This ain't new stuff, either, folks.
Guess why the internal extractors of the BHP and SIG's became external?
Guess what one of the most serious weak spots in the 1911 is?
STAR saw the problem and pretty well dealt with it in the '20's, tho QC didn't keep up with their surperb designs.
The fix posted and pictured on another forum promises to be one more in a long line of attempts to deal with the Plague; Cutting down of the slide at the ejection port.......A FIX THAT HIT 1911-TYPE GUNS 30 YEARS AGO.
Getting rid of a fired case from inside a semiautomatic handgun is not as easy as spitting out a worn out dip of chew.
I tried the White Sound Defense HRED EDP assembly which uses a stronger spring and it didn't make much difference in the ejection with the original extractor that my G27 came with.
English, I agree with your thoughts. The problem is, over here in the colonies we don't understand your thought process when it is explained that concisely. You need to dumb down your way of expressing your thoughts for us.
Just finished my 19 and took it into our back yard to shoot 5 quick rounds. According to my Wife, all 5 cases were in about the same consistent line to the right side. I'm Happy. No more embarrassment at the Range because I would get my football helment and gogles out. Now off to my 27. Thanks for the info!!!!!!!!!!!!!
I don't think so. Guess what type of extractor my Wilson CQB has? Internal & it has 6,200 rounds without a malfunction. My Uzi also has an internal spring-steel extractor & even looks exactly like a 1911 extractor. More than 28,000 rounds without a malfunction & it's the original part.
I think it's a design & quality control issue.
Let's see here, how did that Kimber external extractor 1911 fix thing go?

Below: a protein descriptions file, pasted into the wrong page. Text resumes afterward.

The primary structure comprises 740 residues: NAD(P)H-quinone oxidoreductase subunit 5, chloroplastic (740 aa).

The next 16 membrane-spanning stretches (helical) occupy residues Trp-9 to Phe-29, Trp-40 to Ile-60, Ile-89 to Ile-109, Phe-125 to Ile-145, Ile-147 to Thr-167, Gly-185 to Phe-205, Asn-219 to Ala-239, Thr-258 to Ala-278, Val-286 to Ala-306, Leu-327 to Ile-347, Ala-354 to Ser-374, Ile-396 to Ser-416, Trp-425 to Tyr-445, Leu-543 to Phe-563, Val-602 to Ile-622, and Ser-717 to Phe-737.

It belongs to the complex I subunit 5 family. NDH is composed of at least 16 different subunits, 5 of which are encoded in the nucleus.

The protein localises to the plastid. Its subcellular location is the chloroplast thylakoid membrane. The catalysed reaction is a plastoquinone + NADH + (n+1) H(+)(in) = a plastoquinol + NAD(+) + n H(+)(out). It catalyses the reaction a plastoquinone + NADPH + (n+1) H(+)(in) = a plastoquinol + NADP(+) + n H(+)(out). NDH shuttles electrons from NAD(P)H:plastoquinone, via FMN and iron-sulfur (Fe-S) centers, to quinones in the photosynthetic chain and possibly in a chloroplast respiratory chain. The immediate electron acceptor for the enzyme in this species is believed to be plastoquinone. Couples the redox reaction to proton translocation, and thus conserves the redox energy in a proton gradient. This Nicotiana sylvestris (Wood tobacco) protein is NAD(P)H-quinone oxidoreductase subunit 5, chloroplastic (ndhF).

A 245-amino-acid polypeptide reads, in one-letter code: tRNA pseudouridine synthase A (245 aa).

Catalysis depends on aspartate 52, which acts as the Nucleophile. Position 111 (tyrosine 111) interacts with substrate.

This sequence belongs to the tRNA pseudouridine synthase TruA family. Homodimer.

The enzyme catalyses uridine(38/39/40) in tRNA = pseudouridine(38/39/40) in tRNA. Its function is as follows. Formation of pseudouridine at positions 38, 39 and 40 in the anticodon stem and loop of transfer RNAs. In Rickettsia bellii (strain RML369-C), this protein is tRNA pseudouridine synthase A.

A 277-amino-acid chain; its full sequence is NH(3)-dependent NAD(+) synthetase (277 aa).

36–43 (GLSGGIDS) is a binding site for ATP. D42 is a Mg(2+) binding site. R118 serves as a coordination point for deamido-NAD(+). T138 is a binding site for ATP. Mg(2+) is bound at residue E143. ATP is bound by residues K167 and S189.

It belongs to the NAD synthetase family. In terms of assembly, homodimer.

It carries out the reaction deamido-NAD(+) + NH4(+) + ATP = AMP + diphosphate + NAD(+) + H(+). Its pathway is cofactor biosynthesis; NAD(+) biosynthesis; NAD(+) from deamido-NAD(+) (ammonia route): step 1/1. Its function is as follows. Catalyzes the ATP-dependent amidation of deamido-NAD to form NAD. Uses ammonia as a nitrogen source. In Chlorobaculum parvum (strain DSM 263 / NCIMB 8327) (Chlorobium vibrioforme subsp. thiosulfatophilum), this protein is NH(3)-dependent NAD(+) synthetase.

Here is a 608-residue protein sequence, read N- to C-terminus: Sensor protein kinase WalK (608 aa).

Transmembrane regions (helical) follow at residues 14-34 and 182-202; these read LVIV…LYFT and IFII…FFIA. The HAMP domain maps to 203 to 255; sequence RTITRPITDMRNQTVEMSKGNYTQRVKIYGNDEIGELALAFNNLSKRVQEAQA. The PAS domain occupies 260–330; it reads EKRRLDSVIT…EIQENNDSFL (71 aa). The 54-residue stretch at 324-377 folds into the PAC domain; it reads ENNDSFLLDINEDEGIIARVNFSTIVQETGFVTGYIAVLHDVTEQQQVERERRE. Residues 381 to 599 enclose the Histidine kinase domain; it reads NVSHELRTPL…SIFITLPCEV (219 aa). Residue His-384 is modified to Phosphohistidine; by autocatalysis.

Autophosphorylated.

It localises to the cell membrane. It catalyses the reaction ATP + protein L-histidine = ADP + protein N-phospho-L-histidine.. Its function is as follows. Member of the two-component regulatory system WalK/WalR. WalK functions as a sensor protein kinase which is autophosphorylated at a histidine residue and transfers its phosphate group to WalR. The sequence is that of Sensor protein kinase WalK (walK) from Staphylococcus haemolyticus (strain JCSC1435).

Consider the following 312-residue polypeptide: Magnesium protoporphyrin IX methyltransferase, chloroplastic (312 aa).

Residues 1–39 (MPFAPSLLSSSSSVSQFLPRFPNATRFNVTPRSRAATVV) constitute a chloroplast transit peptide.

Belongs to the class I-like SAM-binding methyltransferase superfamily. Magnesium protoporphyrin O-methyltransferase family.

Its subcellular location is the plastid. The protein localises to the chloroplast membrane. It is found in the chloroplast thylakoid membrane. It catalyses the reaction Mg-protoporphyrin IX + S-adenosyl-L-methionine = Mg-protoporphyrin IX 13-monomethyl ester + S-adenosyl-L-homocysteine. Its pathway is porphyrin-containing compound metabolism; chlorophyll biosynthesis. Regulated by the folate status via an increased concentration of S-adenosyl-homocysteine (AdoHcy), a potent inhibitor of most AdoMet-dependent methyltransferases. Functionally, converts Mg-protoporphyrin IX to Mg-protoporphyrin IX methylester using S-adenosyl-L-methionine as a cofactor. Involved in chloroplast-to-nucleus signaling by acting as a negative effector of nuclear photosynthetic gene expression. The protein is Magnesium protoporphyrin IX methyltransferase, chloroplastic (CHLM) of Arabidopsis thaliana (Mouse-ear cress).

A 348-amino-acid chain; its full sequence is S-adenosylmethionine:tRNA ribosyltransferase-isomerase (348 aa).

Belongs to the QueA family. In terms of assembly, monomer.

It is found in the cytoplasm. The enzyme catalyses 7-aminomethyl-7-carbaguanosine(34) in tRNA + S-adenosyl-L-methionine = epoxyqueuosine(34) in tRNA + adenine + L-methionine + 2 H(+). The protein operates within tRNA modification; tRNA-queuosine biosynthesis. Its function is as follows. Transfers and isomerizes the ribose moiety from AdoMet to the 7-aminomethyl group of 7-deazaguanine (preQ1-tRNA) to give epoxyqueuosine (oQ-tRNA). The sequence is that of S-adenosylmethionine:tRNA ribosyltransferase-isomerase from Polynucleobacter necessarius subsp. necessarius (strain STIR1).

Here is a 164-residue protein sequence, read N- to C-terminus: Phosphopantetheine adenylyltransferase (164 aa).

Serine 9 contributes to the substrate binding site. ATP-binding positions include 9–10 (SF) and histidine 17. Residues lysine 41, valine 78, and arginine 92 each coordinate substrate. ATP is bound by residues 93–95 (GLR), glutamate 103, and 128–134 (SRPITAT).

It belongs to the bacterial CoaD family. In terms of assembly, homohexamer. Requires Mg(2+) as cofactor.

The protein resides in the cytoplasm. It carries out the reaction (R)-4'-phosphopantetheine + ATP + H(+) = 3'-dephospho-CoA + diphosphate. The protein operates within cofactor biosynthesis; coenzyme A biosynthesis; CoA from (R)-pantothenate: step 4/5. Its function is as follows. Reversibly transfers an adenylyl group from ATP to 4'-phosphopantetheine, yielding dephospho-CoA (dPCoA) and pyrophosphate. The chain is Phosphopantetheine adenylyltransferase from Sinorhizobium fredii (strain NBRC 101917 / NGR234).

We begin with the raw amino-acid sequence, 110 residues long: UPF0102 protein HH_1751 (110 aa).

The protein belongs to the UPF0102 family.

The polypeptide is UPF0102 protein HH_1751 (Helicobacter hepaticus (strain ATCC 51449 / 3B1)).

Did you get it to work by cleaning up the extractor?
Maybe we need a sticky for
"Glock FLUFF AND BUFF"
Little of both - follow Dave's post here. As I look at the extractor in the frame - I lightly sanded the top and bottom sides. Turned extractor over, sanded "shelfs" A&B. On the Claw itself, I took a small stone to clean up the ends that wrap over the case. Good, cleaning, lube and reassemble. Like another Post said, someone needs to be charging Glock for this fix. This fix is better than sliced bread.
Don't know about Kimber but the S&W 1911s seem to work without problems and using the grip safety to lift the firing pin block instead of the trigger is a nice improvement. You have to wonder what Colt was doing all those years!
As a glock armorer, I would definitely be inclined to do this. I'm not the typical "part replacer" that was mentioned earlier in the thread. I was literally upstairs putting together a long range precision rifle I am building. I was just fitting the action to a bottom metal.
Anyways, it seems as though (I for one dont have any issues with any of my glocks and never had) that a light polish of the extractor will happen with use. So, I for one don't see an issue with polishing it but, it may shorten its life depending how much you remove. When we are talking 1000ths of an inch between working 100% and having erratic ejection, I'd just say be careful. A little will probably go a long way in terms of getting where you want it to be.
If your ejection is all over the place and you already replaced the extractor/ejector/rsa/ whatever else is said to be causing it. A little fine tune polish certainly couldn't hurt. I would do mine but, my glocks fire great, eject great, and work like glock perfection should. Maybe its my hand loads (wait did I just say that out loud)
Another 2 to 300 years of evolution should do it. http://glocktalk.com/forums/images/smilies/greensupergrin.gif
Actually, some things have a limit to how far you can dumb them down. I am not in a position to work on this problem practically and none of my Glocks have this problem. I am fairly sure that your solution is correct. If the movement of the extractor to grip the rim is blocked by this shoulder before it is pressing on the rim, then a stronger spring won't help.
Agreed. But removing enough metal to get better and more complete contact with the case head and adding a slightly stronger spring should.